Peace Raider: 1940, War Comics #3 (Dell). Ex-Naval officer but still young, Larry MacIntosh is wealthy, idealistic, and a crack scientist and inventer. He develops Voracetite/Voracitite, a substance that will destroy metal on contact and believes that it will make war be so deadly it will no longer be probable and possible. But, his own country doesn't believe in the possibilities or practicality of it. Trying to trap some enemy agents that are interested only gets him thrown in jail for treason. He escapes to his private island refuge in Alaskan waters where he has a gold mine and has built “Pax”, a large state-of-the-art ship cruiser. He and a crew of like-minded men decide to take to the seas, to use his science to make things too tough for war-mongers. He has an opposite number in the Warmaster.
  Perisphere Payne: 1940, Science Comics #1 (Fox). Perisphere Payne is one of the Flash Gordon/Buck Rogers types.
  "Duke" Peters:1940, Fantoman #4 (Centaur). Duke is of the Colondar Historical Foundation. He and his friend ex-army sargent "Eyes" Wright have travelled to Africa and set up Professor Carter and lovely daughter Joan in "Gorilla Land", a land with many of the normal jungle creatures and some not so normal as giant bat-like vultures and large gorillas with unusual intelligence and a language that the professor has success in partially translating and able to use to communicate with them.
  Pal Peyton: 1940, O.K. Comics #1 (Worth Carnahan). Peyton is an ex-college athlete who inherits a small fortune and so seeks adventure in Latin America. He uses his money to buy and equip a bomber which he uses as a freelance flying fortress and recruits a body of like-minded men to crew it. He forms Pal Peyton, Inc, whose business is to deal in peace and patriotism and the crew are all stockholders. Two of them are college chums “Shadow” Parks and “Brick” Eggers, the others un-named. Miss Dora Walton is their secretary who loves Pal and stows away on their first venture and gets promoted to the Hostess of the plane when her quick thinking saves their lives by throwing a pair of binoculars and beaning the villain.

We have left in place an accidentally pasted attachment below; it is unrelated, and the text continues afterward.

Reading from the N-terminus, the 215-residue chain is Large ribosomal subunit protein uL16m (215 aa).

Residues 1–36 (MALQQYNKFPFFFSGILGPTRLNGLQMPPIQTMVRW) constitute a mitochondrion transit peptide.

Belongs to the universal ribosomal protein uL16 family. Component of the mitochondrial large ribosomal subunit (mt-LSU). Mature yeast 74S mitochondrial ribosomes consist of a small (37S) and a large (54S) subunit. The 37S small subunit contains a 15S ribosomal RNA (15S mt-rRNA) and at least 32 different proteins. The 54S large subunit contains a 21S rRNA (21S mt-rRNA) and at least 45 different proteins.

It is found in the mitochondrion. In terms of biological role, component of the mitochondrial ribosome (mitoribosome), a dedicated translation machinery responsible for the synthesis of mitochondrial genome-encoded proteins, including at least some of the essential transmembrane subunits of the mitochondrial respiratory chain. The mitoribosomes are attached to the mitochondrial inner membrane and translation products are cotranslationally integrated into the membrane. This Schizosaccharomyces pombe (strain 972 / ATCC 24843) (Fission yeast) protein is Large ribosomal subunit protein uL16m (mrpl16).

Phantasmo
Phantasmo: 1940, The Funnies #45 (Dell). After spending 25 years in Tibet studying with the "Grand High Lamas", Phil Anson masters mind and body and returns to the US where he uses his abilities to fight crime. Able to separate his spirit from his body, his spirit takes on solid form, has super-strength, grows to great sizes, fly, and has other abilities as needed by the story. He is assisted by bellhop Whizzer McGee who watches over his body when his spirit vacates it.
Phantom Detective
Phantom Detective: 1933, The Phantom Detective #1 (Thrilling Publications). Bored after the excitement of the Great War, wealthy Richard Curtis Van Loan is challenged to solve a crime that the police were unable to by his friend Frank Havens, publisher of the New York Clarion. Discovering he had a knack at sleuthing and that it filled a void in his life, he devoted himself to learning all that he thought might help him in his new vocation. He's strong, smart, a good shot and such an expert at disguise that even his closest friends cannot recognize him. He uses these abilities to solve the crimes that stump the police. Publisher Frank Havens summons the Phantom (as he's called in the pulps) with a flashing red light from the top of the newspaper offices. Van Loan's girlfriend is Muriel Havens. In the pulps, Van Loan rarely wears the tuxedo and mask depicted on the covers, usually prefering to operate in disguise. Whereas in the comics, he wore the tophat, mask, tuxedo, and cape outfit more often.
phantom falcon